Foreign object in the eye (Corneal erosion)
If a foreign object has entered the eye, try to get it out with clean water or a saline solution.
In order to help someone else:
- Wash your hands thoroughly;
- Ask the “victim” to sit in a well lit area;
- Gently examine the eye to find the object. Maintain the low eyelid still and ask the person to look up. Then keep the upper eyelid still and ask the person to look down;
- If the object floats on the surface of the eye, try to flush the eye to remove it. Use a saline solution or warm water and clean the eye.
Attention! Do not try to remove the object if it is stuck in the eyeball. Do not rub the eye.
You must consult a doctor when:
- You cannot remove the object;
- The object is stuck in the eyeball;
- Your vision is blurred;
- Pain, redness and the sensation that something is stuck in the eye persists even after the object was removed.
Corneal erosion (scratch)
The most common injuries affect the cornea of the eye – the transparent, protecting “window”. The cornea may be scratched or cut in contact with dust, dirt, sand, wood shavings, metal particles or even the edge of a sheet of paper. Usually, the scratch is superficial and this is called corneal erosion.
Some of the corneal erosions become infected and cause corneal ulcer, which is a very serious affection. Moreover, daily common activities can cause corneal erosions.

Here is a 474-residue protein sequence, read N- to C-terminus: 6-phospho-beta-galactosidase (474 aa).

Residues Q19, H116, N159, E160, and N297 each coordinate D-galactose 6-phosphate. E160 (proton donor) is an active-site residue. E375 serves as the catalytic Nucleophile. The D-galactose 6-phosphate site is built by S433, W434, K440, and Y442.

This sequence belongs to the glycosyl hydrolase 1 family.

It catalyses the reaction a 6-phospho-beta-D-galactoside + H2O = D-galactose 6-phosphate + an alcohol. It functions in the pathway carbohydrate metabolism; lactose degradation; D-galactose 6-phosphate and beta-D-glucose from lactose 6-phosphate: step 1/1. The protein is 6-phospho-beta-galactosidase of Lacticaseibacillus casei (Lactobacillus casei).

For example, playing a sport, cleaning the house or playing with your children – can become dangerous activities for your eyes. So, be attentive!
As the cornea is very sensitive, the erosions can be quite painful. If you have just a scratch, the sensation is similar to that of sand in the eye. Tearing, blurred vision, redness in and around the eye may suggest corneal erosion.
In case of injury, seek prompt professional care. The immediate steps you can make are:
- Put drops of warm water over the eye or flush it with clean water. Many workplaces are equipped for such situations.
- Rinse your eye several times. This action may remove small particles of dust or sand.
- Pull the upper eyelid over the lower one. The eyelashes of the lower eyelid can remove a foreign body on the inner surface of the upper eyelid.
Warning! Do not apply patches or ice bags on the eye. If an object has penetrated the eye, do not press on the eyeball.
Do not rub the eye after an injury. This may worsen the corneal erosion.
The so called “black eye” is caused by bleeding that occurs under the skin around the eye. Sometimes a black eye can indicate an injury to the skull, if it was caused by a blow.
If the eye does not indicate a serious problem, bleeding occurs in the eye (hyphema) and it can affect the vision and cornea. In some cases it can lead to an abnormal intraocular pressure (glaucoma).
Apply a cold pack or a towel with ice on the affected area, pressing gently. Put theses packages on the eye immediately after the injury is produced, in order to reduce inflammation. Make sure that there are no blood spots on the surface of your eye.
Consult immediately a doctor if you have vision problems, experience pain or if your eyes or nose bleed.
Incoming search terms:
- eye injuries
- eye injury